The exhibit, A Campus Divided: Progressives, Anti-Communists, Racism, and Anti-Semitism at the University of Minnesota, 1930-1944, examines campus life at the University of Minnesota in the 1930s and early 1940s, when political battles raged between students and administrators over racial and economic equality, opposition to war, and student rights. The exhibit describes the ways in which racism, antisemitism, and segregation were part of campus life at a time when administrators routinely subjected students and faculty to surveillance and attacked progressive student activism.
The new course uses the exhibit as a “jumping off point to explore and contextualize conflicts over historical memory in the United States,” while also looking at current issues, such as the white nationalist rally in Charlottesville on August 11 and 12.
“I think this is a stellar example of the Libraries and an academic unit collaborating to make an intellectual response to a current crisis,” said Ann Waltner, University of Minnesota history professor.
History 3000 class times and course description
The course will meet Mondays and Wednesdays during Fall Semester, from 2:30 to 3:45 p.m. and will be taught by Joe Haker, a Ph.D. candidate at the University of Minnesota and lecturer at the University of Wisconsin-Stout.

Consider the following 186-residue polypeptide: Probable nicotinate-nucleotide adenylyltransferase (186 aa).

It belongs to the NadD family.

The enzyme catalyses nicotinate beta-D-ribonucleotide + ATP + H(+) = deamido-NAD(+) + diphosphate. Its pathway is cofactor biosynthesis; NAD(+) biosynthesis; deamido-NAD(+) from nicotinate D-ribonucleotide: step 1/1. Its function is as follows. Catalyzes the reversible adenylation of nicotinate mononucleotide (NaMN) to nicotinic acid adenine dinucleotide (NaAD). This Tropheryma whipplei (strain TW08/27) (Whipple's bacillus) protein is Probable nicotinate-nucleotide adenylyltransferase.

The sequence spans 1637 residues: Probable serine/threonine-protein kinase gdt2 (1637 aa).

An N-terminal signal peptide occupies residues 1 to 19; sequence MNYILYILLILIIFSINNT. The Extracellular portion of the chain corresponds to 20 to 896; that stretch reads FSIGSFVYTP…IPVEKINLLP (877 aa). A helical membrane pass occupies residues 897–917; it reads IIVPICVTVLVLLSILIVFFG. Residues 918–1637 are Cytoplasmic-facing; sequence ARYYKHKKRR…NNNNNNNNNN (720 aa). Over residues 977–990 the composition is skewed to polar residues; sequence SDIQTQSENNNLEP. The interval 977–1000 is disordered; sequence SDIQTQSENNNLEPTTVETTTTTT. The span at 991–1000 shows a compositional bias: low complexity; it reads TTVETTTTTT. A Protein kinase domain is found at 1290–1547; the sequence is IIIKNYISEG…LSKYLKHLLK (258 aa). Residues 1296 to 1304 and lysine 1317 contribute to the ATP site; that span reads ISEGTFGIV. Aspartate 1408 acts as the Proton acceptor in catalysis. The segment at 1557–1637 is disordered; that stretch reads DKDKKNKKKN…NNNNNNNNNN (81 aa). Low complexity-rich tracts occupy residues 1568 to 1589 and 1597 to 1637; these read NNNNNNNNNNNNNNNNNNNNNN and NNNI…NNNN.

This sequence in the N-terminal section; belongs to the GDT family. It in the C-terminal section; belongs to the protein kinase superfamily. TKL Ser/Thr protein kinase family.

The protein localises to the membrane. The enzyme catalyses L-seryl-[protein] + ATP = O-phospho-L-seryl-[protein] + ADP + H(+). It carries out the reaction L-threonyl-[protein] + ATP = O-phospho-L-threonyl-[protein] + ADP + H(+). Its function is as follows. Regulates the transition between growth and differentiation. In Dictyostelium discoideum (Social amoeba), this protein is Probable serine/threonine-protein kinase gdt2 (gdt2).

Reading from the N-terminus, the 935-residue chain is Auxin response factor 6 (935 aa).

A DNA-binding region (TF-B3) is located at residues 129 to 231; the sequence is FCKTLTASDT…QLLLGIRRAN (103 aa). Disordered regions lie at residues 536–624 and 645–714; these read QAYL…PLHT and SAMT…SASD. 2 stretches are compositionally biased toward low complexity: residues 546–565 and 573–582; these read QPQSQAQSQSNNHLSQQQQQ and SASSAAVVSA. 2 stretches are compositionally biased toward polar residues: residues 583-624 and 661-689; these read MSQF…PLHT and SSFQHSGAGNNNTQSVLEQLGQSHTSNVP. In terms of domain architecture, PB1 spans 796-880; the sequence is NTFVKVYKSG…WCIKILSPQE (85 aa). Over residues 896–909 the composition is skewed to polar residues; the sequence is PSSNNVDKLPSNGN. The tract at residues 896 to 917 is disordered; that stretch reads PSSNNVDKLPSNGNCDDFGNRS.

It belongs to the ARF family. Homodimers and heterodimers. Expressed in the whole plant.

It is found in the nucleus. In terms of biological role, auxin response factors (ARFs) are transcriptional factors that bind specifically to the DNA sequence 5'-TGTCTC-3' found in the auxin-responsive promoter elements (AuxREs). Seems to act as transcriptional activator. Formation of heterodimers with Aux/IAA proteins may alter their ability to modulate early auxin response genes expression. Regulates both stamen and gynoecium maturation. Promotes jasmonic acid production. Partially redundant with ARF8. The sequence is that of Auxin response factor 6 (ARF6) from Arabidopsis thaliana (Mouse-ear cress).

A course description is below:
“In August, at a rally against the proposed removal of a Confederate monument in Charlottesville, Virginia, anti-racist counterprotesters were brutally attacked by a white nationalist terrorist. This violence occurs at a time when bitter conflicts over public memory — whether in the form of statues, monuments, names, or symbols — have become an increasingly common part of public and campus life. At the heart of these clashes is a struggle over how to properly understand and define American history, national identity, and belonging. This course will use the ongoing University of Minnesota library exhibit “A Campus Divided” as a jumping off point to explore and contextualize conflicts over historical memory in the United States. What is at stake in battles over memory and symbols? How should contemporary views of racism, imperialism, sexism, and religious discrimination change the way we understand and commemorate the American past? Who should be commemorated, how, and why?”
About Joe Haker
Joe Haker’s dissertation focuses on political and cultural conflicts over the display of the Ten Commandments in the United States after 1945. He focuses on the displays as sites where American national identity was contested throughout the postwar era and explains the symbolic importance of the Ten Commandments to new political ideologies. His work helps to illuminate how and why current conflicts over religion, race, and national identity crystallize around monuments, symbols, and historical memory.